The 2018 Titans are entering Week 2 at 0-1, and nothing can change this fact. Injuries to Marcus Mariota, Delanie Walker, Adoree Jackson and Taylor Lewan certainly affected the final outcome of the 27-20 road loss to the Dolphins, and that’s not even mentioning the injuries to Rishard Matthews, Rashaan Evans and Harold Landry. And that’s not going to make fans happy.
However, there were a few bright spots from the Week 1 game, including new offensive coordinator Matt LaFleur. LaFleur was brought in to bring life to a passing game that had been entirely predictable under the previous Mike Mularkey/Terry Robiskie regime, and despite the loss, I think the design of this offense will be better than the one that preceded it.
So to illustrate why I think LaFleur is putting the Titans offense in the right direction, let’s take a look at a few of his play calls from Sunday.
Under Mike Mularkey the Titans’ receivers ran isolated routes that attacked the same level of the field, so the receivers often failed to create separation and Marcus Mariota more often than not was required to be perfect.
From the start of this game, however, things were different. Mularkey wasn't offering this route combination here; Tajae Sharpe’s route is designed to clear up space for Delanie Walker, successfully I might add. Mariota sees this and has an easy throw to Walker, who takes the pass and converts a first down.
Now, as some of you know, I spend a lot of time covering Marcus Mariota’s ability to manipulate defenders with his eyes. It’s a special talent that went under the radar during his first three seasons, but with LaFleur’s scheme spreading the field, Mariota appears to have found a perfect match.
Again, LaFleur has his receivers attacking different levels of the field, and it looks like another easy pass to Corey Davis for the first down conversion.
Upon closer inspection, however, we can see that Mariota cleared the way for the open middle of the field with his eyes.
Dolphins linebacker Raekwon McMillan (no, not the guy from Wu-Tang Clan) is looking at Mariota the entire time, which is exactly what the quarterback wants him to do. As Mariota’s about to release the ball, McMillan goes to what he thinks is the destination of the pass, when in actuality Mariota is clearing space for Corey Davis to convert another first down. A brilliant play with the help of LaFleur.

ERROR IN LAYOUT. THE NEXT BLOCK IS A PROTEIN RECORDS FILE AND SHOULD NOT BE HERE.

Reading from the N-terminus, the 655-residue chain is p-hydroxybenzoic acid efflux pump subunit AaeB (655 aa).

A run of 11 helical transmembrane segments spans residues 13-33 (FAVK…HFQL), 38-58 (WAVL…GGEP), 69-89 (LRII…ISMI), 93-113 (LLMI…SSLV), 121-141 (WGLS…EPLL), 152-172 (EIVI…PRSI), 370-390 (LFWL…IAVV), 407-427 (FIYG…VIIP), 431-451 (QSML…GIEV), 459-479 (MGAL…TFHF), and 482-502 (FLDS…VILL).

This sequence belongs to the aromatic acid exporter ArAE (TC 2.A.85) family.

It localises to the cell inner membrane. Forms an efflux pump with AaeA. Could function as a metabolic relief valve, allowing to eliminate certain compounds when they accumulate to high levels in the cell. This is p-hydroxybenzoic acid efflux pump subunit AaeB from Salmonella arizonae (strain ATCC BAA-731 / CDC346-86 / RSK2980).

Another staple of the Kyle Shanahan offense that LaFleur took with him is the quick screen pass, which was most notably used by Shanahan and LaFleur with the 2016 Atlanta Falcons. If executed correctly, it can catch the front seven off guard and lead to lots of open space for the receiver.
On this play, LaFleur’s design makes the play look like a run to the right or a play action fake. But the play as it turns out is a quick screen pass to Corey Davis, who takes the pass from Mariota and has a lot of open space ahead of him. Davis gets blockers ahead and converts the first down on an impressive play call.
Finally, let’s take a look at yet another Kyle Shanahan staple: The tight end throwback.
The tight end throwback is designed to have the quarterback deploy a play action fake on a zone blocking scheme, allowing the quarterback to rollout to the opposite area of the zone blocking, as shown here. The receiver on this play, tight end Luke Stocker, sells his block incredibly well, and races completely uncovered.
Now, this should be a touchdown with a better throw, but Mariota under throws Stocker. Nevertheless, it’s a big completion that shows off how effective LaFleur’s play calling can become.
Simply put, anyone suggesting that Matt LaFleur is a downgrade from Mike Mularkey and Terry Robiskie is living in a distorted reality. This offense is tailor made to fit Mariota’s quick style of passing and ability to move defenders with his eyes, and like Kyle Shanahan and Sean McVay’s offenses it’s helped put less pressure on the receivers to create separation. This is a more versatile offense that is actually consistent with the decade of football we watch.
With that in mind, Titans fans need to consider this: Be patient with Matt LaFleur, because he’s going to be good for the Titans.